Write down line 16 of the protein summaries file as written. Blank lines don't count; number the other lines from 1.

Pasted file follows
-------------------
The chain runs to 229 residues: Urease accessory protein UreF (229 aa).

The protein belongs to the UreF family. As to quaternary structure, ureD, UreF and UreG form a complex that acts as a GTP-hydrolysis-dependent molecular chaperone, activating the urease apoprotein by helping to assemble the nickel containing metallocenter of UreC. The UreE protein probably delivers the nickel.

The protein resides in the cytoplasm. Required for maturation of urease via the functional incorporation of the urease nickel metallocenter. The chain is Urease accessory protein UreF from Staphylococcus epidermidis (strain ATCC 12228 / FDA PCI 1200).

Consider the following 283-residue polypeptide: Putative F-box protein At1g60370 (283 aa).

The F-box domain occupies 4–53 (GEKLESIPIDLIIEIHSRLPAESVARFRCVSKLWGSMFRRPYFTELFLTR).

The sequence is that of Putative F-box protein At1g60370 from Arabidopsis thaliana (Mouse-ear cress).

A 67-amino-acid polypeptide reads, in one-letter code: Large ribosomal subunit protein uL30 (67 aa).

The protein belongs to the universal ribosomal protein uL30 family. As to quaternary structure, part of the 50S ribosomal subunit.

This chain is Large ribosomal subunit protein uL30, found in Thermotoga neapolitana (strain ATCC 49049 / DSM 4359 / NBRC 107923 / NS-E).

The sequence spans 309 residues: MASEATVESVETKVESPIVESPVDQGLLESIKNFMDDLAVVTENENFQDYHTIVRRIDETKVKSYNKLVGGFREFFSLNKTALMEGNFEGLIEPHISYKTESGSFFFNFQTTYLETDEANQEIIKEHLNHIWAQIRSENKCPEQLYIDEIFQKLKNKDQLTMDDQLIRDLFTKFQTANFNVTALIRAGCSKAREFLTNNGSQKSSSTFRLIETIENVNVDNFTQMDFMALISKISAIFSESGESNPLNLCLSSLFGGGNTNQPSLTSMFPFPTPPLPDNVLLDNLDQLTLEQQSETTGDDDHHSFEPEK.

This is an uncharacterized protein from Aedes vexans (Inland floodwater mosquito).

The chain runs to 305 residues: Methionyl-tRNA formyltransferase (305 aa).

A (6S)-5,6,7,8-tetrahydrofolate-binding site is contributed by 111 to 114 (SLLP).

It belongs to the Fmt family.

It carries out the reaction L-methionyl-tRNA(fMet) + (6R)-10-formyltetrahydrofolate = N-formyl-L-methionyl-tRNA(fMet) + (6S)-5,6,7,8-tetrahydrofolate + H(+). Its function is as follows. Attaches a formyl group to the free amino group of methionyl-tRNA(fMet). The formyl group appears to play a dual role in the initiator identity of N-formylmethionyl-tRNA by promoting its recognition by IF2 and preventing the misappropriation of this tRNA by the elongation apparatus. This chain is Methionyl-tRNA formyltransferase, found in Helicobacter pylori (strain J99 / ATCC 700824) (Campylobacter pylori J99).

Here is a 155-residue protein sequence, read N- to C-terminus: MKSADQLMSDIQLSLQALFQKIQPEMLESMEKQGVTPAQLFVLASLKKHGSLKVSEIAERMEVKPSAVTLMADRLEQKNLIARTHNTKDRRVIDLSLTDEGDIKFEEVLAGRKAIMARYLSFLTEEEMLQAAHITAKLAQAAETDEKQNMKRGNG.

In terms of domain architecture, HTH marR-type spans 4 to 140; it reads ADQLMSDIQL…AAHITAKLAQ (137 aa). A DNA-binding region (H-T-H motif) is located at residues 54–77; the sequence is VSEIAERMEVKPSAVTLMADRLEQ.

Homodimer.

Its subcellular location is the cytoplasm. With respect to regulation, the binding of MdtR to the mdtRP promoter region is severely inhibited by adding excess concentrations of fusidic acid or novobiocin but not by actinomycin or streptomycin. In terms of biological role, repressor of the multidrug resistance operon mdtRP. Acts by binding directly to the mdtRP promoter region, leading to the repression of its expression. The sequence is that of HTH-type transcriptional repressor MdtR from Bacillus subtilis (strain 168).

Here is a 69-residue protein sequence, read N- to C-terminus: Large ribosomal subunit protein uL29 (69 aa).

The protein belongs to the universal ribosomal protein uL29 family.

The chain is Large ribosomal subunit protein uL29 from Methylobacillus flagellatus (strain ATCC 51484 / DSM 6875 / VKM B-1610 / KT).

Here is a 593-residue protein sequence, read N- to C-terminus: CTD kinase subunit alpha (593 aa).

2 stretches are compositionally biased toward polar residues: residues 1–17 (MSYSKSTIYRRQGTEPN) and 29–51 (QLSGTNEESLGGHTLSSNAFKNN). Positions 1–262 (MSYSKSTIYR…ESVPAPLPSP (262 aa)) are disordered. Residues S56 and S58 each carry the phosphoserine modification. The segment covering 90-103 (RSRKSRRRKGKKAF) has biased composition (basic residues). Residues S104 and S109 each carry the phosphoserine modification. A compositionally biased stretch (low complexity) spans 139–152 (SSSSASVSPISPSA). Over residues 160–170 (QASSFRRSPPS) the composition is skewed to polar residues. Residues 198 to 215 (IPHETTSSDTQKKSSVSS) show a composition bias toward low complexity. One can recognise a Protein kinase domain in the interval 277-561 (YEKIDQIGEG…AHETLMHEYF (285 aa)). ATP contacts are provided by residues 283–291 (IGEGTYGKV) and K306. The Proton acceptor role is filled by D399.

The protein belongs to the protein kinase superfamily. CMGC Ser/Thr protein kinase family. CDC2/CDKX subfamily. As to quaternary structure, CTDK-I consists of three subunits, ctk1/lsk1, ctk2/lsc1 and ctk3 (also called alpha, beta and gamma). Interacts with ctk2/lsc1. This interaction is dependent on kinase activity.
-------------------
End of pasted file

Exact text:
Here is a 155-residue protein sequence, read N- to C-terminus: MKSADQLMSDIQLSLQALFQKIQPEMLESMEKQGVTPAQLFVLASLKKHGSLKVSEIAERMEVKPSAVTLMADRLEQKNLIARTHNTKDRRVIDLSLTDEGDIKFEEVLAGRKAIMARYLSFLTEEEMLQAAHITAKLAQAAETDEKQNMKRGNG.